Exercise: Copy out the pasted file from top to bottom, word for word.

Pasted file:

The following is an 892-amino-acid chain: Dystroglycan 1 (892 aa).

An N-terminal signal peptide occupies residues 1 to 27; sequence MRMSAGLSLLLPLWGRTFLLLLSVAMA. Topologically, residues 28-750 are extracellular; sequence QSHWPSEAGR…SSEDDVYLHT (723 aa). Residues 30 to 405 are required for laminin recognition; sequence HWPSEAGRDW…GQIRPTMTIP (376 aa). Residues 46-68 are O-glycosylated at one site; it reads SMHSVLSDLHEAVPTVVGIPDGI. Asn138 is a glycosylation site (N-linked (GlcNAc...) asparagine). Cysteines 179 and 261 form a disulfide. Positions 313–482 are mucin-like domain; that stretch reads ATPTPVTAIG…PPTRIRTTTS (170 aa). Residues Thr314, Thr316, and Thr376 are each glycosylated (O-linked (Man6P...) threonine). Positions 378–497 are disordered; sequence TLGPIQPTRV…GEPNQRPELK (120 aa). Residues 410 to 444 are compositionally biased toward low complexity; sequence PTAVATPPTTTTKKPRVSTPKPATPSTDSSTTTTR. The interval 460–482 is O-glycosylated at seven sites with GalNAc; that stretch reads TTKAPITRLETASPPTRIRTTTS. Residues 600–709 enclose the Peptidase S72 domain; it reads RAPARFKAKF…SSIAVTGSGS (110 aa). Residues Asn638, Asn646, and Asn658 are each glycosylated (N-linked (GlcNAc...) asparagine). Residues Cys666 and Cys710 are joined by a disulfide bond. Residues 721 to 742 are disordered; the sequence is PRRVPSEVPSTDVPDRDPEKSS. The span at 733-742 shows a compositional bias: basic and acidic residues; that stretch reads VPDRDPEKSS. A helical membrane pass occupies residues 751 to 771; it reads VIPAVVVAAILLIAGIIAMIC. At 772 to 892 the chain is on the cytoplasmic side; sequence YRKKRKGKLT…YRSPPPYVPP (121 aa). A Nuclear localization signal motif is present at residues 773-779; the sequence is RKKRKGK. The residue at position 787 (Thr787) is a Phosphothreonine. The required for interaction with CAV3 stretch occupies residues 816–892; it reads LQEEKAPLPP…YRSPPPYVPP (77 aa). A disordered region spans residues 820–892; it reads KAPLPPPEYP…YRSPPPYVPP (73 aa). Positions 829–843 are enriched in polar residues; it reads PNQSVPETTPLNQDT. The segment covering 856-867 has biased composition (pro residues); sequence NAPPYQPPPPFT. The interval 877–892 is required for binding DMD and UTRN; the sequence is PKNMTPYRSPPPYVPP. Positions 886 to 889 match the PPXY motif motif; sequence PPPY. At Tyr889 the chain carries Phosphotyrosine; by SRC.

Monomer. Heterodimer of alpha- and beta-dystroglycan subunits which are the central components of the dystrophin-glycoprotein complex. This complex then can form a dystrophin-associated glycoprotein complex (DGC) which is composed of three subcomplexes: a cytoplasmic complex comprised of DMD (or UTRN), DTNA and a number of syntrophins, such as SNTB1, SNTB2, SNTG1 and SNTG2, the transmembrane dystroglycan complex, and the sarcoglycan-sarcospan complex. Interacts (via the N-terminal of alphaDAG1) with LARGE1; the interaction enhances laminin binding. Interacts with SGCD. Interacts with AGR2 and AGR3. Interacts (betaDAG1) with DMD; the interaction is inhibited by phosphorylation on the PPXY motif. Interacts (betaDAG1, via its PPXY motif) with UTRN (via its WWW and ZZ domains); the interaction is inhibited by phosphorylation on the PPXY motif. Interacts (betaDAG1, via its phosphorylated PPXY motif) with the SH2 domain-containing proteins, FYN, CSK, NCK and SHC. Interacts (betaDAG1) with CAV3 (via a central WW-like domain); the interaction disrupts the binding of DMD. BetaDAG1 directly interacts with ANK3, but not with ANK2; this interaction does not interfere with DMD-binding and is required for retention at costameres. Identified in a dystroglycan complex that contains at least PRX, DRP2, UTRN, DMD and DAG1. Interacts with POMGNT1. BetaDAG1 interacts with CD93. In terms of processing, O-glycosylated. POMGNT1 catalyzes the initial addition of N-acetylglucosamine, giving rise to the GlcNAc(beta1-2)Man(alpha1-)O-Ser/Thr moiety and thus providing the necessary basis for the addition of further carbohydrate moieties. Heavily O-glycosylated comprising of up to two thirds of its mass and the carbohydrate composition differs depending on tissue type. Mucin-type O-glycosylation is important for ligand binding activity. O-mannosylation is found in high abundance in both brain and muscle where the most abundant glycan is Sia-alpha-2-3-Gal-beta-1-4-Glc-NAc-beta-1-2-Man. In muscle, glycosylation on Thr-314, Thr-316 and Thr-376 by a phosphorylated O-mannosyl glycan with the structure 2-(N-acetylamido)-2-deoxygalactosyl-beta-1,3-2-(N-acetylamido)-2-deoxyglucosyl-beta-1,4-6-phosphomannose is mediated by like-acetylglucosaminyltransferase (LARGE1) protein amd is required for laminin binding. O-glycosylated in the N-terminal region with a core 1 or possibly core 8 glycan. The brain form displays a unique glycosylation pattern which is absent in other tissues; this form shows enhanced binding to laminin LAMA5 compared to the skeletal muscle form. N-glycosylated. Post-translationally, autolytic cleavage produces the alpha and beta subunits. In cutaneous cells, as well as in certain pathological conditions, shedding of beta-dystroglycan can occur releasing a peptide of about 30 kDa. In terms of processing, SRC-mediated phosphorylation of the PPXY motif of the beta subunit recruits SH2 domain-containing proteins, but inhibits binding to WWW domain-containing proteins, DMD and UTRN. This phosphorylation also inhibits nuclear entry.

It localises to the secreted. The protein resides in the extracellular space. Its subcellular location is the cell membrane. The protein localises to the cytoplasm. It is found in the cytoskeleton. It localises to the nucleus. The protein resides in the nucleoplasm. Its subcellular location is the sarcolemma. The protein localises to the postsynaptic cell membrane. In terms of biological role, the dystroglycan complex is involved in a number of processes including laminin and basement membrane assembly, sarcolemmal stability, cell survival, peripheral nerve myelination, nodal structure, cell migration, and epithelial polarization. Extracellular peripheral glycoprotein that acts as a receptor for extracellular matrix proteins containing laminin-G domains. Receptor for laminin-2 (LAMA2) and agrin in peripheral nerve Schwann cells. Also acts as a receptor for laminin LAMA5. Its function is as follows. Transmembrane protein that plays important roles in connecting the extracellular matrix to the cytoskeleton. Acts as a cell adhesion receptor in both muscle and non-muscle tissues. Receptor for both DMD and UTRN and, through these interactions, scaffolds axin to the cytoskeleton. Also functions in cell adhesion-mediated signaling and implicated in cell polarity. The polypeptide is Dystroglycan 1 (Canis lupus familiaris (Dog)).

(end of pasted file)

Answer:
The following is an 892-amino-acid chain: Dystroglycan 1 (892 aa).

An N-terminal signal peptide occupies residues 1 to 27; sequence MRMSAGLSLLLPLWGRTFLLLLSVAMA. Topologically, residues 28-750 are extracellular; sequence QSHWPSEAGR…SSEDDVYLHT (723 aa). Residues 30 to 405 are required for laminin recognition; sequence HWPSEAGRDW…GQIRPTMTIP (376 aa). Residues 46-68 are O-glycosylated at one site; it reads SMHSVLSDLHEAVPTVVGIPDGI. Asn138 is a glycosylation site (N-linked (GlcNAc...) asparagine). Cysteines 179 and 261 form a disulfide. Positions 313–482 are mucin-like domain; that stretch reads ATPTPVTAIG…PPTRIRTTTS (170 aa). Residues Thr314, Thr316, and Thr376 are each glycosylated (O-linked (Man6P...) threonine). Positions 378–497 are disordered; sequence TLGPIQPTRV…GEPNQRPELK (120 aa). Residues 410 to 444 are compositionally biased toward low complexity; sequence PTAVATPPTTTTKKPRVSTPKPATPSTDSSTTTTR. The interval 460–482 is O-glycosylated at seven sites with GalNAc; that stretch reads TTKAPITRLETASPPTRIRTTTS. Residues 600–709 enclose the Peptidase S72 domain; it reads RAPARFKAKF…SSIAVTGSGS (110 aa). Residues Asn638, Asn646, and Asn658 are each glycosylated (N-linked (GlcNAc...) asparagine). Residues Cys666 and Cys710 are joined by a disulfide bond. Residues 721 to 742 are disordered; the sequence is PRRVPSEVPSTDVPDRDPEKSS. The span at 733-742 shows a compositional bias: basic and acidic residues; that stretch reads VPDRDPEKSS. A helical membrane pass occupies residues 751 to 771; it reads VIPAVVVAAILLIAGIIAMIC. At 772 to 892 the chain is on the cytoplasmic side; sequence YRKKRKGKLT…YRSPPPYVPP (121 aa). A Nuclear localization signal motif is present at residues 773-779; the sequence is RKKRKGK. The residue at position 787 (Thr787) is a Phosphothreonine. The required for interaction with CAV3 stretch occupies residues 816–892; it reads LQEEKAPLPP…YRSPPPYVPP (77 aa). A disordered region spans residues 820–892; it reads KAPLPPPEYP…YRSPPPYVPP (73 aa). Positions 829–843 are enriched in polar residues; it reads PNQSVPETTPLNQDT. The segment covering 856-867 has biased composition (pro residues); sequence NAPPYQPPPPFT. The interval 877–892 is required for binding DMD and UTRN; the sequence is PKNMTPYRSPPPYVPP. Positions 886 to 889 match the PPXY motif motif; sequence PPPY. At Tyr889 the chain carries Phosphotyrosine; by SRC.

Monomer. Heterodimer of alpha- and beta-dystroglycan subunits which are the central components of the dystrophin-glycoprotein complex. This complex then can form a dystrophin-associated glycoprotein complex (DGC) which is composed of three subcomplexes: a cytoplasmic complex comprised of DMD (or UTRN), DTNA and a number of syntrophins, such as SNTB1, SNTB2, SNTG1 and SNTG2, the transmembrane dystroglycan complex, and the sarcoglycan-sarcospan complex. Interacts (via the N-terminal of alphaDAG1) with LARGE1; the interaction enhances laminin binding. Interacts with SGCD. Interacts with AGR2 and AGR3. Interacts (betaDAG1) with DMD; the interaction is inhibited by phosphorylation on the PPXY motif. Interacts (betaDAG1, via its PPXY motif) with UTRN (via its WWW and ZZ domains); the interaction is inhibited by phosphorylation on the PPXY motif. Interacts (betaDAG1, via its phosphorylated PPXY motif) with the SH2 domain-containing proteins, FYN, CSK, NCK and SHC. Interacts (betaDAG1) with CAV3 (via a central WW-like domain); the interaction disrupts the binding of DMD. BetaDAG1 directly interacts with ANK3, but not with ANK2; this interaction does not interfere with DMD-binding and is required for retention at costameres. Identified in a dystroglycan complex that contains at least PRX, DRP2, UTRN, DMD and DAG1. Interacts with POMGNT1. BetaDAG1 interacts with CD93. In terms of processing, O-glycosylated. POMGNT1 catalyzes the initial addition of N-acetylglucosamine, giving rise to the GlcNAc(beta1-2)Man(alpha1-)O-Ser/Thr moiety and thus providing the necessary basis for the addition of further carbohydrate moieties. Heavily O-glycosylated comprising of up to two thirds of its mass and the carbohydrate composition differs depending on tissue type. Mucin-type O-glycosylation is important for ligand binding activity. O-mannosylation is found in high abundance in both brain and muscle where the most abundant glycan is Sia-alpha-2-3-Gal-beta-1-4-Glc-NAc-beta-1-2-Man. In muscle, glycosylation on Thr-314, Thr-316 and Thr-376 by a phosphorylated O-mannosyl glycan with the structure 2-(N-acetylamido)-2-deoxygalactosyl-beta-1,3-2-(N-acetylamido)-2-deoxyglucosyl-beta-1,4-6-phosphomannose is mediated by like-acetylglucosaminyltransferase (LARGE1) protein amd is required for laminin binding. O-glycosylated in the N-terminal region with a core 1 or possibly core 8 glycan. The brain form displays a unique glycosylation pattern which is absent in other tissues; this form shows enhanced binding to laminin LAMA5 compared to the skeletal muscle form. N-glycosylated. Post-translationally, autolytic cleavage produces the alpha and beta subunits. In cutaneous cells, as well as in certain pathological conditions, shedding of beta-dystroglycan can occur releasing a peptide of about 30 kDa. In terms of processing, SRC-mediated phosphorylation of the PPXY motif of the beta subunit recruits SH2 domain-containing proteins, but inhibits binding to WWW domain-containing proteins, DMD and UTRN. This phosphorylation also inhibits nuclear entry.

It localises to the secreted. The protein resides in the extracellular space. Its subcellular location is the cell membrane. The protein localises to the cytoplasm. It is found in the cytoskeleton. It localises to the nucleus. The protein resides in the nucleoplasm. Its subcellular location is the sarcolemma. The protein localises to the postsynaptic cell membrane. In terms of biological role, the dystroglycan complex is involved in a number of processes including laminin and basement membrane assembly, sarcolemmal stability, cell survival, peripheral nerve myelination, nodal structure, cell migration, and epithelial polarization. Extracellular peripheral glycoprotein that acts as a receptor for extracellular matrix proteins containing laminin-G domains. Receptor for laminin-2 (LAMA2) and agrin in peripheral nerve Schwann cells. Also acts as a receptor for laminin LAMA5. Its function is as follows. Transmembrane protein that plays important roles in connecting the extracellular matrix to the cytoskeleton. Acts as a cell adhesion receptor in both muscle and non-muscle tissues. Receptor for both DMD and UTRN and, through these interactions, scaffolds axin to the cytoskeleton. Also functions in cell adhesion-mediated signaling and implicated in cell polarity. The polypeptide is Dystroglycan 1 (Canis lupus familiaris (Dog)).